Named after the iconic Central Park monument, Cleopatra’s Needle has earned a reputation of its own with a daily schedule of open mics, jam sessions, and jazz performances. As one might expect, the club’s menu references Egypt and other Mediterranean locales, though its cocktail list is classic New York—martinis, wines, and frozen drinks are all well represented. While the performers are taking a break to warm up their vocal cords or massage the grand piano’s tense strings, guests can watch local sports on the big screen.
In 2004—on a mission to bolster its community’s wellspring of art, creativity, and education—the nonprofit Bergen Performing Arts Center took over the former John Harms Center, an art deco–style movie and vaudeville palace built in 1926. Today, in the same antique theater where Shakespeare screened his first car-chase movie, the Bergen Performing Arts Center hosts 150 yearly events that bring dance, music, and theatrical productions to an estimated 250,000 annual audience members. Networks like HBO, PBS, and MTV all have filmed international broadcasts on Bergen Performing Arts Center’s stage, which has seen the likes of Tony Bennett, Woody Allen, and the Dixie Chicks.
Brasserie Julien’s chefs pamper palates with gourmet French specialties, sea delicacies, and expertly crafted signature drinks in a romantic setting. New York magazine writes that “it’s impossible to dine at this Upper East side brasserie and not think of Paris.” Upscale small plates whet appetites and facilitate the enjoyment of French aperitifs, with selections such as 24 plain oysters or shells stuffed with misplaced pirate-chest keys. Endive salads, quiche lorraine, or an assortment of soups sate cravings for light fare, and steak, fondue, or filet mignon quell ampler appetites. During wine tours, accomplished sommelier Mollie Battenhouse regales guests with about 10 samples of varietals from around the globe, as well as portions of the eatery’s brasserie fare.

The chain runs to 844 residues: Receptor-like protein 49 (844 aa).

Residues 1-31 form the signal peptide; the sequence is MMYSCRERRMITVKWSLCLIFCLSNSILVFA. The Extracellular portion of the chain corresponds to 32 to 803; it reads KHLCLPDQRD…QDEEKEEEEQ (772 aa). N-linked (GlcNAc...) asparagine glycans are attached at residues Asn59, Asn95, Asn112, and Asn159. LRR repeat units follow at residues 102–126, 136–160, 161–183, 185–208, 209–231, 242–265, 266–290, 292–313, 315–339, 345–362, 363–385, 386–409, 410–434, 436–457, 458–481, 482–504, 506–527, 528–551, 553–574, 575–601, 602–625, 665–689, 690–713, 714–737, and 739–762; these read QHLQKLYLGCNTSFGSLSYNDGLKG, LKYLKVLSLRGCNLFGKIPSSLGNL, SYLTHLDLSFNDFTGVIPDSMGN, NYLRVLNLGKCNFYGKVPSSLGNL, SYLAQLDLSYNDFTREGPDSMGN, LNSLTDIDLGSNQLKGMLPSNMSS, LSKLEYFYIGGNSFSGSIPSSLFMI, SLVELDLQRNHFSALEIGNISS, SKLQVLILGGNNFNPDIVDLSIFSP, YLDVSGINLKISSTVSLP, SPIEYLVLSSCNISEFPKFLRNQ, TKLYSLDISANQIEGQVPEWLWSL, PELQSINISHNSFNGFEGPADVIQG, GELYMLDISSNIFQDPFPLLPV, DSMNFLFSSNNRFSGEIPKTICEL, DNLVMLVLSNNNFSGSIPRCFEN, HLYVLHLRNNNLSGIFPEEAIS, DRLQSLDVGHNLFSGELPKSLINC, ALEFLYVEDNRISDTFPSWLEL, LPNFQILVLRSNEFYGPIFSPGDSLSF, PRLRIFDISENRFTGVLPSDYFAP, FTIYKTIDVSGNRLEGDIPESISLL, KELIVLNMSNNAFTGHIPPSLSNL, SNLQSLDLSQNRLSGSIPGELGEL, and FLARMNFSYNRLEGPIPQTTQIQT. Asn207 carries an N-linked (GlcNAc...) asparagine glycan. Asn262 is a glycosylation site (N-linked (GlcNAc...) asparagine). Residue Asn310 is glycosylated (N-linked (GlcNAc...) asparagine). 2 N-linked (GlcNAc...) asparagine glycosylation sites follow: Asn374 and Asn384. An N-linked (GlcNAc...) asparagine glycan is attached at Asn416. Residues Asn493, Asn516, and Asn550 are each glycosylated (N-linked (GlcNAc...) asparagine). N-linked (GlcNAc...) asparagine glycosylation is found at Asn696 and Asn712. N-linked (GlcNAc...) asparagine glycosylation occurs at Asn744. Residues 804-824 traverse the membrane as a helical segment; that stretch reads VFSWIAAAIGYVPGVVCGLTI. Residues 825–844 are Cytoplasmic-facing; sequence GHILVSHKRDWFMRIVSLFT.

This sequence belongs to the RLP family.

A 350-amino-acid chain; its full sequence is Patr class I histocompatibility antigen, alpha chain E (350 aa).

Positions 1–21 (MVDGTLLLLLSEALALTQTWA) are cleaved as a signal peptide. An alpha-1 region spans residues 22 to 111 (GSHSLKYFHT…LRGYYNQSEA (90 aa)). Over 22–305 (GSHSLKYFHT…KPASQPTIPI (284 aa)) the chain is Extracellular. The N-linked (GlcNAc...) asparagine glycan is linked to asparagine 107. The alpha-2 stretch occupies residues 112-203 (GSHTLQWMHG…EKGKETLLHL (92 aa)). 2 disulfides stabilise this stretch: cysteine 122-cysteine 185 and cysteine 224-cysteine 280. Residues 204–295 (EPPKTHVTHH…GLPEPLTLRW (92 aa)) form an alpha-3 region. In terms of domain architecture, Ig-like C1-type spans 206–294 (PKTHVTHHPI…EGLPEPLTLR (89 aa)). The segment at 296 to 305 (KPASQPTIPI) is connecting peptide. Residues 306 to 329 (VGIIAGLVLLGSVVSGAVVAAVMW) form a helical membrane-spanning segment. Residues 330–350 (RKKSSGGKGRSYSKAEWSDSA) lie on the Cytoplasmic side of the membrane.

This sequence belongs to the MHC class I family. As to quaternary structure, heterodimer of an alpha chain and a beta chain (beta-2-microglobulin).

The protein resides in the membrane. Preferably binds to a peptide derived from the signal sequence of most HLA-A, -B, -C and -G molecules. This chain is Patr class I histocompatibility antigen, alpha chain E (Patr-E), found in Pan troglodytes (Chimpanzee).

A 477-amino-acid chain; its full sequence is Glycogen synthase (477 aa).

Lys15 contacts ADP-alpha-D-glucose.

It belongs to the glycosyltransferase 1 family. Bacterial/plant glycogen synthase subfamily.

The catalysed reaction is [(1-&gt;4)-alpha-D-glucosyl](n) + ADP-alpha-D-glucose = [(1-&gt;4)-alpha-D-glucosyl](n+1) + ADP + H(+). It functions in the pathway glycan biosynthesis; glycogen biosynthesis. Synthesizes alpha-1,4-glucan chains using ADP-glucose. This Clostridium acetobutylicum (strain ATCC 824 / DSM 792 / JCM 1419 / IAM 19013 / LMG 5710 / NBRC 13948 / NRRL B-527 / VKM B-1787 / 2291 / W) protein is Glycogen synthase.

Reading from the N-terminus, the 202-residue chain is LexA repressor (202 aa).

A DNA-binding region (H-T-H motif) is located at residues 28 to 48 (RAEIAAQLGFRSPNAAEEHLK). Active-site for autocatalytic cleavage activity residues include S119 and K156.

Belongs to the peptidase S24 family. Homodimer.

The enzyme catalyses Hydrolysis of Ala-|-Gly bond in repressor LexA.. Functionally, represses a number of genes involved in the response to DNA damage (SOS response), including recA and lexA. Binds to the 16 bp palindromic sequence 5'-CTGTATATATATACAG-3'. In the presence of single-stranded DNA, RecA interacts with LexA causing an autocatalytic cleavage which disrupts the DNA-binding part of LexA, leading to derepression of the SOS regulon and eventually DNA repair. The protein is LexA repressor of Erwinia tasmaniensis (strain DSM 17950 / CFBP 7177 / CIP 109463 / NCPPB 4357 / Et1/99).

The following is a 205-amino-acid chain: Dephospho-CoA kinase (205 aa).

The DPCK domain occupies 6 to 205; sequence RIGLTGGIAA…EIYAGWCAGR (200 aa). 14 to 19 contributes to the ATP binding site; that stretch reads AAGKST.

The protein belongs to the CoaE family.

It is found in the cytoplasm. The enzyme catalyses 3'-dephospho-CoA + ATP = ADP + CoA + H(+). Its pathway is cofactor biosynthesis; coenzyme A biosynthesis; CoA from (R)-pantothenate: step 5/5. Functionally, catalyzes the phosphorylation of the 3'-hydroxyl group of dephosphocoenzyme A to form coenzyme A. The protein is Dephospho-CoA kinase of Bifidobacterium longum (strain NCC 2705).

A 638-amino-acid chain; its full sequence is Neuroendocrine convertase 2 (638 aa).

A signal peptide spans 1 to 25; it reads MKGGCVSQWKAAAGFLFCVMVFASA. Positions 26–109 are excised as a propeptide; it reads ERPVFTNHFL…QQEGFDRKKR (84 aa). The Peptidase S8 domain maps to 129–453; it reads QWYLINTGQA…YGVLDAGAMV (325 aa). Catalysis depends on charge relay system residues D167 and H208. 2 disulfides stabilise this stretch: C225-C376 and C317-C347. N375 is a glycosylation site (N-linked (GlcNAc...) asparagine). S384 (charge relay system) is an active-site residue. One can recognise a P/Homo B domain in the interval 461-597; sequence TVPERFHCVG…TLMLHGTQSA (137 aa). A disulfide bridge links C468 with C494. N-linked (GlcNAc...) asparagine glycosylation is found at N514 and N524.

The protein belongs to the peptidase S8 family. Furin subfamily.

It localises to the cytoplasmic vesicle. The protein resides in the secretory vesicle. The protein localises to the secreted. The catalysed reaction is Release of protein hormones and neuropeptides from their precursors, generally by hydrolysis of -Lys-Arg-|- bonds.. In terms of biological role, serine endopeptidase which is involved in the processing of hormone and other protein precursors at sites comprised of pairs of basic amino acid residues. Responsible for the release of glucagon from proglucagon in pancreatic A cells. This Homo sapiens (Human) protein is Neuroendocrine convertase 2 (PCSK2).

Inside Brasserie Julien’s romantic and relaxed dining room, art-deco-inspired pendant lights illuminate the space's elegant columns, flowing curtains, and trumpet-playing silverware to create an authentic brasserie-style experience.
Open since 2009, Tutuma Social Club is one of the first Afro-Peruvian jazz venues in the city. Helmed by owner Santina Matwey, the club mimics those found in Lima, combining a party atmosphere with contemporary Peruvian cuisine. Peru's international chefs, Carlos Testino and Rodrigo Conroy, craft a dinner menu of ceviche and seafood dishes made with ingredients native to South America.
As diners spoil taste buds with flavors from Peru, ear-tongues can savor live music from Gabriel Alegria Afro-Peruvian Sextet or from national touring artists, whose schedules can be found on the club's event calendar. Long tables line the white walls of the venue, ending with a small stage pronounced by an eye-popping red wall.
Aza's chefs concoct a menu of traditional Spanish tapas dishes alongside an array of other small plates, brunch, and desserts. Patrons dine Spanish-style on classics such as mussels in a white wine sauce ($8.25) or the paella valenciana, a bed of saffron rice nestled with fresh seafood, Spanish sausage, and chicken ($8.95). Spanish wines ($8) complement charcuterie platters ($15 each) as gracefully as a bandit’s ammo belt complements his grenade bracelet. Desserts such as chocolate mousse and crema catalana ($6 each) end meals on a sweet note, while eggy brunch options provide savory morning fare ($6+). After guests have exhausted their sharing skills, they can lean back in one of Aza's red high-backed chairs and enjoy the exposed brick walls’ bashful vermilion hue.
With one look at Oro di Oliva's selection of oils and vinegars, it's evident that they know that good food comes from high-quality ingredients. All of Oro di Oliva's oils and vinegars, which hail from across the globe, are bottled upon order to preserve their flavors. Their extensive selection comprises 11 types of extra virgin olive oils from locales including Chile and Sicily. For an added taste bud kick, they press some of the oils with ingredients such as whole fruit, garlic, persian lime, jalapeno, and basil for flavored variants. Their 16 balsamic vinegars are made from grapes and blended with black cherries, pomegranate, and Vermont maple. White balsamic vinegars bear flavors including honey ginger, white peach, and alfoos mango souls. In addition to oil and vinegar sampler packs, the shop stocks goods including cork spouts and black truffled sea salt to complement bottles.